"The first day, I was as nervous as heck," he said. "You don't doubt yourself but you're always nervous in that first managing gig. But you have to manage, especially in the minor leagues, if you want to manage people at the major league level.
"You need experience. I'm not coming home just to come home. I'm coming home to manage and do a good job. The perk is I'm close to my family. It's unique. But I want to be in a big league dugout sooner or later. You just can't sit upstairs in the front office."
Understandably, DiScarcina realizes that managing at the short-season level and the Triple-A level is the astronomical equivalent of the distance between the Earth and the moon.
"When I was in Lowell, I was trying to get those kids professionalized," he said. "They worry about silly things. You have to worry about they're being on time, being in their batting group and not missing the bus to Oneonta.
"I think, to me, that experience was really cool. In the end, after three years, I realized I could do that."
Crockett noted that DiScarcina will be "doing that" with players from a variety of different backgrounds and levels of experience.
"At Triple-A, it becomes about managing personalities," he said. "You have guys with very different backgrounds and experiences. You'll have younger guys that are 22 or 23 and are happy to be here and older guys that are looking for that next chance to get to the big leagues, or maybe were in the big leagues and feel that's where they should be.
"That's one reason why this is a challenging job."
In order to ease that transition, DiScarcina can't emphasize enough the importance of communication at all levels of the organization.
"For me, it's honest communication," he said. "You have to communicate on a daily basis and be consistent with it, especially at this level in terms of having to do it with the front office, having to do it with (Boston manager) John Farrell, having to do it with the rovers and having to do it with the Double-A manager.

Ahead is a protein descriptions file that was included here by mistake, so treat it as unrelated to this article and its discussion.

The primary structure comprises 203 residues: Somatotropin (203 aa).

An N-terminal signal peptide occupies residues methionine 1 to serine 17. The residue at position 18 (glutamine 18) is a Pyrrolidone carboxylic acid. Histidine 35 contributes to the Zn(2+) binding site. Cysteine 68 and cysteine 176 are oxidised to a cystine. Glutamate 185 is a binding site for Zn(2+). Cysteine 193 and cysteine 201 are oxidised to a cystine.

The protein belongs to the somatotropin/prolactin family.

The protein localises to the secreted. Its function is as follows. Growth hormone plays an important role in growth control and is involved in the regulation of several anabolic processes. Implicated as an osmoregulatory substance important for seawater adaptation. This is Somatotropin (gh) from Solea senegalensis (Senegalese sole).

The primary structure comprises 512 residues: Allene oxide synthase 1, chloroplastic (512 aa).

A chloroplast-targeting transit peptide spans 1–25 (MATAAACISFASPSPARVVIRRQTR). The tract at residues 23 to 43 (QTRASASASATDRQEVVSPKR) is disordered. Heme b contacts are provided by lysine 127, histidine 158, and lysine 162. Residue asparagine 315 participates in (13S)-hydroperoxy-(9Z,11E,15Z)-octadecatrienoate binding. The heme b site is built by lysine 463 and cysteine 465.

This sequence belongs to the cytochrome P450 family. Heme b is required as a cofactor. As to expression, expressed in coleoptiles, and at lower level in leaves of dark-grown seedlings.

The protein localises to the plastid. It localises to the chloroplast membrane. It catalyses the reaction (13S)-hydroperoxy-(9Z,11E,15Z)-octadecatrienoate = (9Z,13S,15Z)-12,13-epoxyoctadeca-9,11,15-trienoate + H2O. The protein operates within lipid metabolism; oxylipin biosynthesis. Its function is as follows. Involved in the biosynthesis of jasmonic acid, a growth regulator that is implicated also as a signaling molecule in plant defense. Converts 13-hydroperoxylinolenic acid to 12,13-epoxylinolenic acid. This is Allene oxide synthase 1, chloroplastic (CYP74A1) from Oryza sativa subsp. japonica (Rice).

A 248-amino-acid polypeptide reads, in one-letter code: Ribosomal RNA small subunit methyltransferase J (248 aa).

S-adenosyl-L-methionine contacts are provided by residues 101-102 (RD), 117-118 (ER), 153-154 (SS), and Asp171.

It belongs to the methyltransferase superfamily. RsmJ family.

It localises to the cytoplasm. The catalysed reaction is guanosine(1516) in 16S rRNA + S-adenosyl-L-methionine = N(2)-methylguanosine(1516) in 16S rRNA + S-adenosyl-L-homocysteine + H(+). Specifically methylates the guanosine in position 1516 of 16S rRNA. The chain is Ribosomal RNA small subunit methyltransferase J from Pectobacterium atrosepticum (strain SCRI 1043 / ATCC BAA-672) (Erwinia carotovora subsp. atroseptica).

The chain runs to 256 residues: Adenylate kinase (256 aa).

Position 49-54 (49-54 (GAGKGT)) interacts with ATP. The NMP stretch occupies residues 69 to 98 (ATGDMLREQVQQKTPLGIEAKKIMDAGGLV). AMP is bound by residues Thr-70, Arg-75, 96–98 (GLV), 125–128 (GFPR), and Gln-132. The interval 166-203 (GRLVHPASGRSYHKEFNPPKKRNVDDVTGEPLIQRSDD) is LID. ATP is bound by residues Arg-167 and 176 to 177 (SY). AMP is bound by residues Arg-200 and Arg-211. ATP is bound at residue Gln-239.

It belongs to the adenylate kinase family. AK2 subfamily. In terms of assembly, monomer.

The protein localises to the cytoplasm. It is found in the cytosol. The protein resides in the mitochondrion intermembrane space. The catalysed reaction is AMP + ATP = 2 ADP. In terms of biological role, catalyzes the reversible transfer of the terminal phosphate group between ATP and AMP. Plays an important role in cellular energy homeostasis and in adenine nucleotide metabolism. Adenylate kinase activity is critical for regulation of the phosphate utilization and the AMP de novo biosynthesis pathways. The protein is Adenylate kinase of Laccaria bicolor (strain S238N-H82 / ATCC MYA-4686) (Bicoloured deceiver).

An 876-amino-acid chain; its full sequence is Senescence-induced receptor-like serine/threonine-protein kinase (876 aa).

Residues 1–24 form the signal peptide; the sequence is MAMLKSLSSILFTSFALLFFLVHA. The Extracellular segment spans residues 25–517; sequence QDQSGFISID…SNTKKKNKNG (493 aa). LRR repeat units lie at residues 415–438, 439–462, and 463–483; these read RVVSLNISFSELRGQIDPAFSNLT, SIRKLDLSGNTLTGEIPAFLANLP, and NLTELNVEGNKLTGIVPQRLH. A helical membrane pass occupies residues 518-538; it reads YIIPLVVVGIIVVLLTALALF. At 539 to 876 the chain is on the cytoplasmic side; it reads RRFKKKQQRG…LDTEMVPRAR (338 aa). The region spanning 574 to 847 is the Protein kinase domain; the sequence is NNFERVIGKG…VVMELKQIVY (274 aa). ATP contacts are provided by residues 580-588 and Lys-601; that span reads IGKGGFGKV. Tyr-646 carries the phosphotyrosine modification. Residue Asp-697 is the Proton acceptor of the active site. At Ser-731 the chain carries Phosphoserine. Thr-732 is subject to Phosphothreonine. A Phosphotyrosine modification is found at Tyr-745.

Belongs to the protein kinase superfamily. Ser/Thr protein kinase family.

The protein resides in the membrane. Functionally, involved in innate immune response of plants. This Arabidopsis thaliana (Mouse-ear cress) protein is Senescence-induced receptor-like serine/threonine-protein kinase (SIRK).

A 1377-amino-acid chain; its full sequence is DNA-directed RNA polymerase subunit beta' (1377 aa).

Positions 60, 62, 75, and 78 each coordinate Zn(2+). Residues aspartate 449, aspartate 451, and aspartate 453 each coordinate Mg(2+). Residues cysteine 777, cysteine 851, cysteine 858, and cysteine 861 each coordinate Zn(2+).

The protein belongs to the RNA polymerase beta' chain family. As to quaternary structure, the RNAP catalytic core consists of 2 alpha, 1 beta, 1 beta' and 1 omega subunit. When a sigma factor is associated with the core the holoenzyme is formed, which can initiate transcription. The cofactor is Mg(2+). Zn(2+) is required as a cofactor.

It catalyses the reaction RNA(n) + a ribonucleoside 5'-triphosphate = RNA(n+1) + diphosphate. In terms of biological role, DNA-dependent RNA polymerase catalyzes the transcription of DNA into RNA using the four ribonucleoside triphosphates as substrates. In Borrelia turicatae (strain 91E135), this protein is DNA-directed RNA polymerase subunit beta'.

"If you're not honest with communication, you have people guessing. Once you have people guessing, these guys feel it and you lose them because they feel this guy doesn't know what he's doing. You talk about putting out brush fires. Don't let the brush fires start."
In fact, Crockett seconded that "motion."
"Communication is a key in player development as a whole," he said. "By that I mean not only having that communication from staff to player and from staff to farm but also from staff to staff. At the Triple-A level where there's constant movement between Boston and here, it's the nature of the beast.
"The more information that can be passed between us and the major league staff and our coordinating staff, the more seamless is our communication. And it's much better for our players.
"Gary has relationships here," continued Crockett. "He knows the staff. When you come into a situation where you don't know people, you have to figure out how you'll get to know them. Having a base to jump off of for him will be great."
Almost as great as looking into his son's eyes and seeing them light up like a pair of 500-watt bulbs.